Multilateralism Amidst the Oil Price War

Since the beginning of 2020, oil prices have declined more than 60%; a result of the unfortunately timed expiration of an OPEC+ agreement combined with the ongoing coronavirus pandemic. Prices are likely to continue to freefall as two of the world’s largest crude producers –Russia and Saudi Arabia – flood the market with increased production after failing to reach a deal in March to reduce supply. 

A spike in oil prices has been a feature of every global downturn until this one. With the coronavirus pandemic forcing the lockdown of more than one third of the world’s population, demand for oil has dropped drastically. And, with Saudi Arabia and Russia pumping as much oil as they can at a time when need for the commodity is at an all-time low, the economic principle of supply and demand holds true with crude prices dropping rapidly. 

The ongoing price war is costly for both countries who are now left to deal with the economic fallout of the pandemic as well as the loss of oil revenue. However, Russia and Saudi Arabia seem to be willing to accept short term losses in order to capture a larger share of the international market. Their target is the American shale sector, whose production surpassed both Russia and Saudi Arabia in 2018 and market share stood around 15% in November 2019. However, the U.S. shale sector is heavily indebted and requires global oil prices to be much higher than current levels for production to be financially viable. 

While perhaps not a direct target, the Canadian energy sector and Canada’s economy as a whole will suffer as a consequence of the price war as well. At current prices, almost every barrel of oil produced in Canada’s oil sands will come at a loss. With insufficient pipeline infrastructure between the Alberta oil sands and refineries on the U.S Gulf Coast, Canadian producers are already forced to sell at a discount to compete with the shale sector. The energy industry drives 10% of Canada’s GDP and makes up a fifth of exports, so the economic loss for the country as a result will be obvious. Investor confidence in the Canadian energy sector is already shaken as Alberta has been locked in a struggle with Prime Minister Trudeau over carbon taxes and pipeline projects. 

Some segments may welcome the rapid decline of Canada and America’s energy industry – owing to the environmental benefits of reducing production, especially in the oil sands. However, a sustained period of low energy prices makes green energy alternatives too expensive to produce, driving firms developing and scaling these fuel sources out of business as well. On another front, low energy prices harm Trans-Atlantic cooperation, with NATO allies in Europe finding it difficult to reorient more of their energy consumption away from Russia to North American sources, due purely to the price advantages of Russian oil at this time. 

NATO has dealt with generally similar circumstances before. In 2014, the simultaneous combination of low global oil prices, Russia’s illegal annexation of Crimea, and the advances of the Islamic State in the Middle East created serious security challenges – and threatened global oil supply. NATO responded with military force on both fronts to aid in stabilizing the situations.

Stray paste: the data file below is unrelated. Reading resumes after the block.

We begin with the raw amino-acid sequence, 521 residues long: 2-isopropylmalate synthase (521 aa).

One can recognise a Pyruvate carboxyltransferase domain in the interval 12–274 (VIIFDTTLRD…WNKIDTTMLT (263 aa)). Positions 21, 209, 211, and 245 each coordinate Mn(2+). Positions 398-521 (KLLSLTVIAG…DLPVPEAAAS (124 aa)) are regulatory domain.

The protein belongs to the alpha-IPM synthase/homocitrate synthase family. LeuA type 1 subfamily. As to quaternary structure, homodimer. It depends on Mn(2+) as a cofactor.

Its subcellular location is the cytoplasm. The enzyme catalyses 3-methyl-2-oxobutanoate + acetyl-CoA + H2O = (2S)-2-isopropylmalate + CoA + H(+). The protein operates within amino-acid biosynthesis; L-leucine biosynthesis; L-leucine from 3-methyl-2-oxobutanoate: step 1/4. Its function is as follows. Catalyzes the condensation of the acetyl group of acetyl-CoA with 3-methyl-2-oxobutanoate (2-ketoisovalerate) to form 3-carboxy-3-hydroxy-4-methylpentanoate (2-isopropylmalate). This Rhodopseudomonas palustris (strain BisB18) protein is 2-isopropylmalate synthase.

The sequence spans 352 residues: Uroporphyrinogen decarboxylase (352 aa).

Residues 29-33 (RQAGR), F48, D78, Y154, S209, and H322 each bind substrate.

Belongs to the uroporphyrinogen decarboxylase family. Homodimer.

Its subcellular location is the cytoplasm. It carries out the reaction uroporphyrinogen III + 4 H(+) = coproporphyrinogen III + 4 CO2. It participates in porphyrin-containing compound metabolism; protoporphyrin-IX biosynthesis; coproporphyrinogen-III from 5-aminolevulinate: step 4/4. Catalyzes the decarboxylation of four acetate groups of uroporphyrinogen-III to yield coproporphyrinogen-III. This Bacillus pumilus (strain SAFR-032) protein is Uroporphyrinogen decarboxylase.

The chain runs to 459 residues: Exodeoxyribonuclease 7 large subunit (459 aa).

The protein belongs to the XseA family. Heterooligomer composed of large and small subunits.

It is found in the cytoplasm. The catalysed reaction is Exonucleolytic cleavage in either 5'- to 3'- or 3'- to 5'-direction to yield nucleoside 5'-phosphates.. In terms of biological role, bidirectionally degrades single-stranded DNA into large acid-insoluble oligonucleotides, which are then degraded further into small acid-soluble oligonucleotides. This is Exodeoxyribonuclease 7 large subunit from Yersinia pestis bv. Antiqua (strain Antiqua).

Now what is needed is not a military response but a strong and unified North American push to ensure Russia’s price gouging does not continue. International cooperation is key on parallel fronts – to proactively respond to the economic fallout of coronavirus and to find a solution to oil prices that are disrupting North American energy exports to allied countries. The United States has more leverage; currently, the U.S. has sanctions on Russian oil production in Venezuela and on the other side, America has worked closely with Saudi Arabia on oil production measures before. The U.S. negotiators will have to convince the Saudis to decrease production, and either strike a deal to ensure the Russian’s do the same or further increase sanctions on the Russian energy industry. Either way, as a result, prices will increase and the move will ease the losses of North American producers and slow the erosion of North American market share, especially in Europe. Lastly, while Canada’s role in ensuing talks will not be major, the Prime Minister can and should take a strong stance to back the U.S. position, if only to ensure Canada’s own energy industry and particularly, Alberta’s economy, can avoid even more production shutdowns and job loss. 

Picture: Oil Rig (2018), By Delfino Barboza via Upslash

p style=”line-height: 1.8; font-size: 17px; font-family: Philosopher; text-align: left;”><em>Disclaimer: Any views or opinions expressed in articles are solely those of the authors and do not necessarily represent the views of the NATO Association of Canada.</em></p>

About Mary Peplinski

Mary Peplinski is a recent graduate from the Ivey School of Business at Western University and was very excited to be named a Junior Research Fellow at NAOC. During her first two years at Western, she studied towards an Honors Specialization in Political Science with a Minor in History. She focused her classes in American Politics, Military History and Global Macroeconomics before graduating with an HBA from Ivey after four great years at Western. Mary’s primary areas of interest are financial intelligence and women in terrorism. Currently working in banking, Mary is a part of a two-year rotation program where she will work in six different departments at her company. This will help her gain experience to hopefully take on a high level strategy role in the future. In her spare time, Mary enjoys hiking with her dog Finn and reading historical fiction novels.